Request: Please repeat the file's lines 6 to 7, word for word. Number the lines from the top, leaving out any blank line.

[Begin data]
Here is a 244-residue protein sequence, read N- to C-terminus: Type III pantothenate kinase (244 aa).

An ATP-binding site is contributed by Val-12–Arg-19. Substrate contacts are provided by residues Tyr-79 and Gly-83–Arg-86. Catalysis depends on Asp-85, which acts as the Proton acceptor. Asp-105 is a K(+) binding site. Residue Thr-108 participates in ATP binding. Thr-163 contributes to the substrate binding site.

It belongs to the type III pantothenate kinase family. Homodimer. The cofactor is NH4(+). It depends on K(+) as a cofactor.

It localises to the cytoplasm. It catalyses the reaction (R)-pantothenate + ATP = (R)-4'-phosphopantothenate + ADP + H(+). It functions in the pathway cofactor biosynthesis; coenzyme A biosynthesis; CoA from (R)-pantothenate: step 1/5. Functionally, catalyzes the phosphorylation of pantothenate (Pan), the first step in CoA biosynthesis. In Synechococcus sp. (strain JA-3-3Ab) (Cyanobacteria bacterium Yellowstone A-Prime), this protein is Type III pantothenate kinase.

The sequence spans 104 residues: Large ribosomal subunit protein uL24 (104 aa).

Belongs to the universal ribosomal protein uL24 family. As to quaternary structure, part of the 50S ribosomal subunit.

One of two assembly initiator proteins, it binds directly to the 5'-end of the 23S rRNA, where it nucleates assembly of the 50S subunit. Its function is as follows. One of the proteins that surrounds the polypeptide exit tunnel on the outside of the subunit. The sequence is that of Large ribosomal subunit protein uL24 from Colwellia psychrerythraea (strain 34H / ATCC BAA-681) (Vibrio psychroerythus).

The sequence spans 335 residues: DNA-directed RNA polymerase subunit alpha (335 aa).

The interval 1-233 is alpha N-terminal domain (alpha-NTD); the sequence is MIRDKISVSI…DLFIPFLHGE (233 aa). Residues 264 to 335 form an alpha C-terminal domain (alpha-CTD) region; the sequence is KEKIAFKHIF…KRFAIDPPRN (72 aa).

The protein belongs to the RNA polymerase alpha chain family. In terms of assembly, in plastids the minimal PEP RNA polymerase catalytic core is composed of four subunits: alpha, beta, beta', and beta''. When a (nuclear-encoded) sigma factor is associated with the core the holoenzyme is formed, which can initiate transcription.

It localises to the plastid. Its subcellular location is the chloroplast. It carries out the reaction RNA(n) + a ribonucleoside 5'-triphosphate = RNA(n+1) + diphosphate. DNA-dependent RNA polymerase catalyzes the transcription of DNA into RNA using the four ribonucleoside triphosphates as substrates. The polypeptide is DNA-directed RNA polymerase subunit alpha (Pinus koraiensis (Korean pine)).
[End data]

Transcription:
Belongs to the universal ribosomal protein uL24 family. As to quaternary structure, part of the 50S ribosomal subunit.

One of two assembly initiator proteins, it binds directly to the 5'-end of the 23S rRNA, where it nucleates assembly of the 50S subunit. Its function is as follows. One of the proteins that surrounds the polypeptide exit tunnel on the outside of the subunit. The sequence is that of Large ribosomal subunit protein uL24 from Colwellia psychrerythraea (strain 34H / ATCC BAA-681) (Vibrio psychroerythus).